To raise awareness of IRM’s Graduate Pen Tester Scheme, we’ve interviewed some of 2018’s grad intake to find out what it’s really like to work as a pen tester at IRM. Today, we hear from Ellis.
Name: Ellis Wilcox
Education/Background: A levels Maths, Further Maths and Physics. BEng Electronic and Electrical engineering & MSc Electronic and computer engineering, both from the University of Birmingham.
What is your role?
I am a Graduate Technical Consultant.
What did you do before you joined IRM/how did you come to join IRM?
Worked in a building services company as a product support manager in the HIU (Heat Interface Unit) department. I heard about the opportunity on the IRM graduate scheme through a friend.
Why did you choose IRM?
I felt it was more in line with what I was interested in and what I studied at university.
How do you manage your home and work life balance?
I try my best not to work on anything past normal working hours unless there is reason to do so – that way I allow myself to disengage and focus on other things I enjoy.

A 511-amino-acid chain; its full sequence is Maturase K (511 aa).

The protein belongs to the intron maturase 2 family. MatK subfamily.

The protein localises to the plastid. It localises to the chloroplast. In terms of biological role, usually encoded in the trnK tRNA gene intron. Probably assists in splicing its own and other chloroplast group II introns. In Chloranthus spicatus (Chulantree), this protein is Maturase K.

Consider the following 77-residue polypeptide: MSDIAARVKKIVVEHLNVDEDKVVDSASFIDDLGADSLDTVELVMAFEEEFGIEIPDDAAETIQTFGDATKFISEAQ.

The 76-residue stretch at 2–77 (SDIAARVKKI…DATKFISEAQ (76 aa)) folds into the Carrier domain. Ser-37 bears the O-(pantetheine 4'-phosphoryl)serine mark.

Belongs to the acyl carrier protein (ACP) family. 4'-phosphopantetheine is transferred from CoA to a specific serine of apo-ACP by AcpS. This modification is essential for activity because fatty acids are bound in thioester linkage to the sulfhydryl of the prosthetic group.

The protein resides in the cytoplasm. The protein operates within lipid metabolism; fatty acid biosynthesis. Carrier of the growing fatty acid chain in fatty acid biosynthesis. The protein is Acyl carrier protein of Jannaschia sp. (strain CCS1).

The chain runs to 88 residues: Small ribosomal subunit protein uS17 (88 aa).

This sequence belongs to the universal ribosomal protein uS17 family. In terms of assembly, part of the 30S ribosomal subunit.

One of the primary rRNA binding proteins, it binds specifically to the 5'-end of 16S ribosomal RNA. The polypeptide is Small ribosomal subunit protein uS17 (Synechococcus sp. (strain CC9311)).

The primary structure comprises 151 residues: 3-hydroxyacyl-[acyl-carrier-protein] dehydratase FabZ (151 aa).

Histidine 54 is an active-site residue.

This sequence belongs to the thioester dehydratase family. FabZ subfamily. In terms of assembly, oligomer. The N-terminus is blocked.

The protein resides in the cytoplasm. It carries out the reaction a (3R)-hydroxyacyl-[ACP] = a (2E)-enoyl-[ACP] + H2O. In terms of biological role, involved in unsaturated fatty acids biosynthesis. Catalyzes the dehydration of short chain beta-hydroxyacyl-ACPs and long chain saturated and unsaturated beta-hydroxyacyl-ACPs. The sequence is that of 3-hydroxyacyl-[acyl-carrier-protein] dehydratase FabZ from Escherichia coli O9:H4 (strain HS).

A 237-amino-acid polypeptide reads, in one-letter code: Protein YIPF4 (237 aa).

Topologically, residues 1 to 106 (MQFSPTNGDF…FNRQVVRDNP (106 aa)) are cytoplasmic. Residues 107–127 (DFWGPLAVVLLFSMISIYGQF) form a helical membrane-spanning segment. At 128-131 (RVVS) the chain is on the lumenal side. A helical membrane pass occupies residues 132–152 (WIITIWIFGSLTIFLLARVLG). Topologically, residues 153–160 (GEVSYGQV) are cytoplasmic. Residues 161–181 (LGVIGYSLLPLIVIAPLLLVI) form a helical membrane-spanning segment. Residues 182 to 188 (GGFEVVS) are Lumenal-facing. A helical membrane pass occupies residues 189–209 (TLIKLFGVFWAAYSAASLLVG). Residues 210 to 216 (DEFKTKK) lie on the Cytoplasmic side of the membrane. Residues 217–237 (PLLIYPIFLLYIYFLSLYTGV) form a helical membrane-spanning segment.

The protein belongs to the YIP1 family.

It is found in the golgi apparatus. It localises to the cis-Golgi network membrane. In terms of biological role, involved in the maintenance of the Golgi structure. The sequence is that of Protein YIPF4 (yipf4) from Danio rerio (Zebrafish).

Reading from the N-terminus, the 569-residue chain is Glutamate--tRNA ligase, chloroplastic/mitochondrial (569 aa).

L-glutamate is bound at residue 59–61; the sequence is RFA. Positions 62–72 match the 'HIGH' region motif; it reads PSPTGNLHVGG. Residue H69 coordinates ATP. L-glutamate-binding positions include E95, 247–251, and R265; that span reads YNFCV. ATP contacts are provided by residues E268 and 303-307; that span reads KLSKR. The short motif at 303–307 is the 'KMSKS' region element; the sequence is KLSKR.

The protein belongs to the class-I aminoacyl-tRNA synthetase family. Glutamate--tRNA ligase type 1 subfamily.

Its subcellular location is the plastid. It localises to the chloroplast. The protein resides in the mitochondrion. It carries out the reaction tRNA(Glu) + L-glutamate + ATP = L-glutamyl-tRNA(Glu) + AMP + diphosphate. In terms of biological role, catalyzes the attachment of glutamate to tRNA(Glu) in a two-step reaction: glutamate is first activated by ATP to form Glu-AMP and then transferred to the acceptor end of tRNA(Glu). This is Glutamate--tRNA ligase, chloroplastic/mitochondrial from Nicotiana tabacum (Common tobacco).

Did you always plan to work in cyber?
Not always, I thought I would work as an electrical engineer for a long time.
Do you find your job challenging?
Yes, because I had virtually no technical experience in cybersecurity so there was a very big learning curve. However, I am happy with the progress I have made so far. The learning process of using hack the box, training rigs etc, was extremely useful to helping to progress my understanding.
Tell us how you learn new things
Mainly in the office and on the job, whenever I have a day I’m not assigned to anything I try to pop on to HTB (hack the box) to brush up on my technical skills.
Have you been to any interesting places working in cyber?
I’ve been to the offices of a famous British broadcasting company as well as a trip to Paris for work – they have been the most interesting places so far!
What training opportunities do you have with IRM?
Cyber Scheme Team Member (CSTM) has been the key one. There’s now a big push from management to continue to invest in our development, so it seems as though a lot more training should be coming our way. I also like the encouragement to gain personal qualifications.
What tips would you give to somebody looking to enter the cyber industry?
It depends on what role you want I guess. I’ll speak more on pentesting. Brush up on your technical skills – that was a big factor for me. There are plenty of good resources; Vulnhub, YouTube, Hack the Box. And make sure you can communicate your ideas and thoughts clearly, efficiently and appropriately.